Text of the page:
Weekly Wellness: October is Dental Hygiene Month
COLUMBIA- A beautiful smile is much more important than you think. The importance of proper dental care habits (like brushing and flossing) is bigger than just your smile. Oral health plays a critical role in some systemic diseases, such as diabetes and heart disease, and oral health complications during pregnancy.
Diabetics are more prone to several oral health conditions, including tooth decay, periodontal (gum) disease, dry mouth and infection. Diabetic patients should contact their dentist immediately if they observe any of the symptoms of periodontal disease, including red, swollen or sore gums or gums that bleed easily or are pulling away from the teeth; chronic bad breath; teeth that are loose or separating; pus appearing between the teeth and gums; or changes in the alignment of the teeth.
Studies also have shown that periodontal disease may be linked to cardiovascular disease, stroke, bacterial pneumonia, preterm births and low-birth weight babies. Research suggests that people with periodontal disease are nearly three times as likely to suffer from heart disease. Oral bacteria can affect the heart when it enters the blood stream, attaching to fatty plaques in the heart’s blood vessels and contributing to the formation of clots.
Pregnant women are at greater risk to develop inflamed gums, which if left untreated can lead to periodontal disease. A five-year study conducted at the University of North Carolina found that pregnant women with periodontal disease are seven times more likely to deliver a premature, low-birth-weight baby.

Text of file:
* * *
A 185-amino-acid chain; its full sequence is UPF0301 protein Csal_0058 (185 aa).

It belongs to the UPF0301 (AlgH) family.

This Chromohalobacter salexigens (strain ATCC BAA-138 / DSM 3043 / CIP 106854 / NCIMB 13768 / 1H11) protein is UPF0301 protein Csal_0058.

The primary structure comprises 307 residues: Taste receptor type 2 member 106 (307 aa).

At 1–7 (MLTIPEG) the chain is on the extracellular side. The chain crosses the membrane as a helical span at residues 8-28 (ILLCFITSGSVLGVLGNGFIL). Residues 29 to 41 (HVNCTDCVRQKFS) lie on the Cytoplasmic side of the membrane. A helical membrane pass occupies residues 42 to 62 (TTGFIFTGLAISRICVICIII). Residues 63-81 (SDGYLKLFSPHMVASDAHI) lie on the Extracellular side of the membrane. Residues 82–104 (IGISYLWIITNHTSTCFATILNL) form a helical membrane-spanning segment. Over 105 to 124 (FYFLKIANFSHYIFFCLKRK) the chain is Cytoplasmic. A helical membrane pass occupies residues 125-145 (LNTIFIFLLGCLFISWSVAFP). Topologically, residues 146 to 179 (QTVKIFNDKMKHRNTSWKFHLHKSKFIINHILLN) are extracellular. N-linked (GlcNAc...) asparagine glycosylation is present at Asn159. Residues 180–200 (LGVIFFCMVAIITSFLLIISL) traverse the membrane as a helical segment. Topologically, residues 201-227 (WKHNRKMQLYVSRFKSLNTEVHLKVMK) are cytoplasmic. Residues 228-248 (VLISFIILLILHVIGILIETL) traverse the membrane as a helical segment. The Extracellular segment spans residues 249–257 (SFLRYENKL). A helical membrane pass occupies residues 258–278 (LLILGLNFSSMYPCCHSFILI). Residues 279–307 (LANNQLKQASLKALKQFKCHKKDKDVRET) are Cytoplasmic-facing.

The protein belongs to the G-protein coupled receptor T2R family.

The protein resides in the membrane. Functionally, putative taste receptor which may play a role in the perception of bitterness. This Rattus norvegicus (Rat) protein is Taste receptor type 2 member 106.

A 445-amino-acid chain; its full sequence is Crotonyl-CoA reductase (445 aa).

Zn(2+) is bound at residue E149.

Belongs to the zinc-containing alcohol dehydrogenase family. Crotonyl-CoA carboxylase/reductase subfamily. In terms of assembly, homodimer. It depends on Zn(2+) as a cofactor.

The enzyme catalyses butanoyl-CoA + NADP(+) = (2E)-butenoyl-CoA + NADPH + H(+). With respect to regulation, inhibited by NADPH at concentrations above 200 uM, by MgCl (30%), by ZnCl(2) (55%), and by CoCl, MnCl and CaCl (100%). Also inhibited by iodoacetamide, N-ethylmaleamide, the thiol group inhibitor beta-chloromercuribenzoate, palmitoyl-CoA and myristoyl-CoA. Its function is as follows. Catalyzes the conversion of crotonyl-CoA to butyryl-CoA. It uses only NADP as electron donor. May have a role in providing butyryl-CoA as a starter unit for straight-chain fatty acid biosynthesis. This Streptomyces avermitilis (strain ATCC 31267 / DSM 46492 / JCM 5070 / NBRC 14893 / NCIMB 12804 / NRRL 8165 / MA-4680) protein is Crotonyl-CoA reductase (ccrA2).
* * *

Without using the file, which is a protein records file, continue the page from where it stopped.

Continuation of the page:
Oral health problems can lead to difficulty speaking, chewing and swallowing, affecting your ability to consume the nutrition your body needs to stay healthy, participate in daily activities and interact with others. Poor nutrition also can lead to tooth decay and obesity. In a recent study, researchers examined 65 children, ages two through five, who were treated for cavities in their baby teeth. Nearly 28 percent of them had a body-mass index indicating they were either overweight or obese.
To keep your teeth, gums and body healthy:
- Provide your dentist with a complete health history, including any illnesses and medication use.
- Brush your teeth twice a day with fluoride toothpaste.
- Floss daily to help remove plaque, the sticky film of bacteria that gets stuck between your teeth and under your gums.
- Visit your dentist regularly for a checkup and professional cleaning to help prevent any problems and detect possible problems in their early stages. The mouth is often the location used to diagnose a variety of diseases.
- Eat a well-balanced diet, which will help you maintain a healthier immune system, help prevent heart disease and slow diabetes disease progression.
- If you smoke, talk to your dentist about options for quitting.